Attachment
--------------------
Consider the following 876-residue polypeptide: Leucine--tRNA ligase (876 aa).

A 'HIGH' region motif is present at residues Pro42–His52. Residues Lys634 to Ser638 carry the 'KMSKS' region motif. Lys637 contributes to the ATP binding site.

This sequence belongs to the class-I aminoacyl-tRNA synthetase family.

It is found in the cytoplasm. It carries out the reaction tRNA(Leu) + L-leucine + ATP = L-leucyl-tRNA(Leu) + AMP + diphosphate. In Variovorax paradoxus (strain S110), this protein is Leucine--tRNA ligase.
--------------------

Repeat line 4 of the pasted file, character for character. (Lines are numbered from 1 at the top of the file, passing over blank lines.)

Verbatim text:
It is found in the cytoplasm. It carries out the reaction tRNA(Leu) + L-leucine + ATP = L-leucyl-tRNA(Leu) + AMP + diphosphate. In Variovorax paradoxus (strain S110), this protein is Leucine--tRNA ligase.